A Dozen Fresh Must-Have Items in My Refrigerator

Red and white cipollini onions from Immerfrost Farm.
Availability of fresh, locally-grown produce has waxed and waned over the 20 years since my husband and I moved back to our hometown. In 1994, we could not find casual restaurants that served anything but fried food. Thankfully, over the years a new generation of owners and chefs took over area restaurants and most emphasize healthier cooking with local ingredients.

Two new farm markets were organized, one as recently as last summer. July through September, four farm stands operate at various locations across the city and - thanks to the recession - more people are growing vegetables in their own back yards. They share, just as they did in Frenchtown in my grandmother's day.

Many local growers have acquired "hoop houses" that allow them to prolong the growing season. As a result, we now have access to fresh to herbs and many vegetables, as well as fresh eggs, meat and sometimes whitefish for a longer season.

At the same time, local grocery stores now compete with a big new Walmart store that carries food. The Italian market, which has always offered good produce, is no longer the only game in town, and they've responded by improving their already-good produce department. Larger-scale growers sell to local supermarkets, and local products are always featured prominently within the stores.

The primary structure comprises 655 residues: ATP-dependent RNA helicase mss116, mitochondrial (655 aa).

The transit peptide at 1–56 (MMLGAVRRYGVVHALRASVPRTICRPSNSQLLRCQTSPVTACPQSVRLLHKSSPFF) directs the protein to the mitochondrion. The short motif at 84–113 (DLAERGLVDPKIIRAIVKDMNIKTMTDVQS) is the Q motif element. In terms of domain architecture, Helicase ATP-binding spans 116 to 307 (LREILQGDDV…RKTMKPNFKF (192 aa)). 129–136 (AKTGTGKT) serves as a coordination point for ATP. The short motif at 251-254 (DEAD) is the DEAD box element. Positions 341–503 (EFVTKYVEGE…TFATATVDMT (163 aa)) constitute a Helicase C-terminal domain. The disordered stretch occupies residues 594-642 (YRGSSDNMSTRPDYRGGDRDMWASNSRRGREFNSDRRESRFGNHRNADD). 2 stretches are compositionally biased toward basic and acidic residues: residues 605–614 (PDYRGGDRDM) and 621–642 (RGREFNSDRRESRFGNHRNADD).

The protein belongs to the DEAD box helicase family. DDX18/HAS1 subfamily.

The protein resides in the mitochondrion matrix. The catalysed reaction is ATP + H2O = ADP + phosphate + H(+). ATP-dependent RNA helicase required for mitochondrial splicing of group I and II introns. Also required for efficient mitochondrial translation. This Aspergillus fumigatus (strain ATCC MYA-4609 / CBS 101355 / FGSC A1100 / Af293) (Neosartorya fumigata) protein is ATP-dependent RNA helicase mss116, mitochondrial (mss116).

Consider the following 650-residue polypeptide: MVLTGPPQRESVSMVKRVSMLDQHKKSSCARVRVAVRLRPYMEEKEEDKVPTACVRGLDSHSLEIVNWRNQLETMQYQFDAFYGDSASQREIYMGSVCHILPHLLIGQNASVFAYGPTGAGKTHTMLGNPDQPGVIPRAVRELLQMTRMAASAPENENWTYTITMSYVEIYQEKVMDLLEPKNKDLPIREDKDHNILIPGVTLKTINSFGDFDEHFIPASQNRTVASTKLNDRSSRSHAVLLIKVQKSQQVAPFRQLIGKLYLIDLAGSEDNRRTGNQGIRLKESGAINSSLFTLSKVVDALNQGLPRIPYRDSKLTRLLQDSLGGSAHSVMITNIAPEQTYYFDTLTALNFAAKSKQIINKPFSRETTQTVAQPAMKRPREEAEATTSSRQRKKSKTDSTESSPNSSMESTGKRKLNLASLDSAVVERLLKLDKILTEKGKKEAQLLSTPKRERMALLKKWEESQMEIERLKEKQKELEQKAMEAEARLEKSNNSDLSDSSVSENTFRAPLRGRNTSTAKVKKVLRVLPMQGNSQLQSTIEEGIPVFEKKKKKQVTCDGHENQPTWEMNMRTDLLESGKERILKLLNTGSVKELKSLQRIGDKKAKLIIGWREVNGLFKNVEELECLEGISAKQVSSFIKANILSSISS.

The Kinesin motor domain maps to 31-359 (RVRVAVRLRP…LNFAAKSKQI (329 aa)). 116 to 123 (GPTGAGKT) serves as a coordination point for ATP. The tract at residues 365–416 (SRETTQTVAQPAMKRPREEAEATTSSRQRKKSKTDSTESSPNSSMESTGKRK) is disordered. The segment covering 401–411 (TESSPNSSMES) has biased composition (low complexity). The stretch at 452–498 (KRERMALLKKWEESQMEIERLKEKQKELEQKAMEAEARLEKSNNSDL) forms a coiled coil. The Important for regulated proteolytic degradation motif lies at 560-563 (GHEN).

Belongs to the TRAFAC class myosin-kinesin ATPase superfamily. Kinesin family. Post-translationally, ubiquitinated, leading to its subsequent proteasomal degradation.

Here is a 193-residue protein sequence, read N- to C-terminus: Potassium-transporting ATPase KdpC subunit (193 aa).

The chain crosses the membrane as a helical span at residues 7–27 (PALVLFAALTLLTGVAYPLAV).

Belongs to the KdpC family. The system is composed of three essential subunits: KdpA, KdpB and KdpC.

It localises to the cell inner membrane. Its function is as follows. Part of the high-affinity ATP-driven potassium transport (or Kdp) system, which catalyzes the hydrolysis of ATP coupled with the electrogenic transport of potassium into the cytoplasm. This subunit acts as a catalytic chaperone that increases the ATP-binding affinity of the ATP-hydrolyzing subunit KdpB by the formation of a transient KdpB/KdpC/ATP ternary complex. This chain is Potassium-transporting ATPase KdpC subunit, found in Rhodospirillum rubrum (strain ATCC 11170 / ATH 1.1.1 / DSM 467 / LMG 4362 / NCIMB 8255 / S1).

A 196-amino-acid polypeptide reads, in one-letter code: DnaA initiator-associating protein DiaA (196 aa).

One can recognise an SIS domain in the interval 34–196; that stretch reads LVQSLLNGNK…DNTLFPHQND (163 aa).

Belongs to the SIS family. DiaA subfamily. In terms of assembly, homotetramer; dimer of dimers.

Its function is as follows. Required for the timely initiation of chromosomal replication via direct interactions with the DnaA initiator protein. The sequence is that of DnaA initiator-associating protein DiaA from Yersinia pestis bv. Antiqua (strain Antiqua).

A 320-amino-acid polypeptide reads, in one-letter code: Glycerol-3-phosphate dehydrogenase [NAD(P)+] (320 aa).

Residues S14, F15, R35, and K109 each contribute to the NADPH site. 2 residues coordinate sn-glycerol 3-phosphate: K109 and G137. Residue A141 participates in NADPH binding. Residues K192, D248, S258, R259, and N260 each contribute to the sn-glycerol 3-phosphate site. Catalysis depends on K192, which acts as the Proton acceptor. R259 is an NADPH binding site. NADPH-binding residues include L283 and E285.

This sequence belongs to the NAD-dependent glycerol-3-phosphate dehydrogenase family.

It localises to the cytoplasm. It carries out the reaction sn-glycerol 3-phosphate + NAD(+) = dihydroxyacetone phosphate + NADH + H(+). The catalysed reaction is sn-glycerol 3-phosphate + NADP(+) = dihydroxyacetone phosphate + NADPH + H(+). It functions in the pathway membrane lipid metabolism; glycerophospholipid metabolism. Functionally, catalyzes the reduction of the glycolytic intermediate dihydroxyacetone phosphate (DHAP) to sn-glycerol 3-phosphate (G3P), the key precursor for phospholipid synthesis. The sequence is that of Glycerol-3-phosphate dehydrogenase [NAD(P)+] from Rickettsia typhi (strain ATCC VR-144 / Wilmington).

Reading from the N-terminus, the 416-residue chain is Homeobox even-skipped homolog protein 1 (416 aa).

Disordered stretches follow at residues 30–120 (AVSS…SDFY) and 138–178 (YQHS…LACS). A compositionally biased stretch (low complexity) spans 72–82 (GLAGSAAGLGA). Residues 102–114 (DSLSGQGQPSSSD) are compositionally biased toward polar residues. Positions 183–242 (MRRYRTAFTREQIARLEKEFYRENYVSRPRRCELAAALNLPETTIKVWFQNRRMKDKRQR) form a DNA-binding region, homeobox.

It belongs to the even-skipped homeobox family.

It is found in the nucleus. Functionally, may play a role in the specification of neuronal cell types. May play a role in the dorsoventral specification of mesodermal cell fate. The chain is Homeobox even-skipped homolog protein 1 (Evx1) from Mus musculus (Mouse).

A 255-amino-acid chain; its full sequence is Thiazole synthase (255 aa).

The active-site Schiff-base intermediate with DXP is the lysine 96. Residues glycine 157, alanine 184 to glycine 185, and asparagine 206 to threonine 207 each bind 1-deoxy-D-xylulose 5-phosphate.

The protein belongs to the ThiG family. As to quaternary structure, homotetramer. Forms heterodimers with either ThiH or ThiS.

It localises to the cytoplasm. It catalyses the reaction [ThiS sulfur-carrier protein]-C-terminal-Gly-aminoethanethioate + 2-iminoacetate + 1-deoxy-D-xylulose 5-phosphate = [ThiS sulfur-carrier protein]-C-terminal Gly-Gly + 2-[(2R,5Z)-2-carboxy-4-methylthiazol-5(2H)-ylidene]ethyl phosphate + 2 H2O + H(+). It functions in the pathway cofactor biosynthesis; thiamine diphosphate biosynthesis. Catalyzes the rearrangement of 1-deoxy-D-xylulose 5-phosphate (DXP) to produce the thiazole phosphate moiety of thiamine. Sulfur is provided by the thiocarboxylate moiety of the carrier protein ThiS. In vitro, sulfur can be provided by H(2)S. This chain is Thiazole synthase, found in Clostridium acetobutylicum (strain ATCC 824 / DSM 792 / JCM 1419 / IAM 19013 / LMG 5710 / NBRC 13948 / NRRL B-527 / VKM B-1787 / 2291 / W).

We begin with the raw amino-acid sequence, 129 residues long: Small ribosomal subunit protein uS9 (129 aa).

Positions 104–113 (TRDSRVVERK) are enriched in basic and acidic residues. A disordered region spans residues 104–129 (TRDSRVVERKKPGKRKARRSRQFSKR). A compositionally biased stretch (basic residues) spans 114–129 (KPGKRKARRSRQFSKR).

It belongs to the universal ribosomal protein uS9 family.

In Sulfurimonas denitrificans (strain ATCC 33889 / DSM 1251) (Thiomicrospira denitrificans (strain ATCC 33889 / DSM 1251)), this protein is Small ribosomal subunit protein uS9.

I love being spoiled by all this freshness here on the tundra. Here's what I cannot do without at various times of the year:

Apples are so versatile. Love Granny Smith!
Apples: Eaten raw with peanut butter, baked into an apple crisp, or made into applesauce or coleslaw, apples play a huge role in everything we eat. I prefer organic apples when possible. A caramel apple is a fall ritual for us; so is a bushel of Mcouns or Macs. My favorite for baking is the Granny Smith, which offers a host of health benefits. (It should come as no surprise that we use nothing but Apple computers at our house.)

Avocado: My favorite way to eat avocados is on a breakfast tartine with tomato slices, a smear of cream cheese, and some sea salt. Avocados play an important role in diabetes, which runs in my family, and provide other health benefits. I need to broaden my avocado repertoire, and I'm looking forward to trying this recipe from Kalyn's Kitchen.

Broccoli: I love raw broccoli salads, often alone but sometimes with cauliflower and carrots. I love it stir-fried with ginger and garlic. I love it in casseroles and soups. I could not count the ways I love broccoli; it is one of my go-to vegetables.

I gorge on these juicy little clementines.
Clementines: These juicy darlings are a must-have for me over the winter, and I go through a bag a week, just eating them raw. But if I were going to do something fancy with them, I would borrow a page from Deb at Smitten Kitchen and make this delectable cake.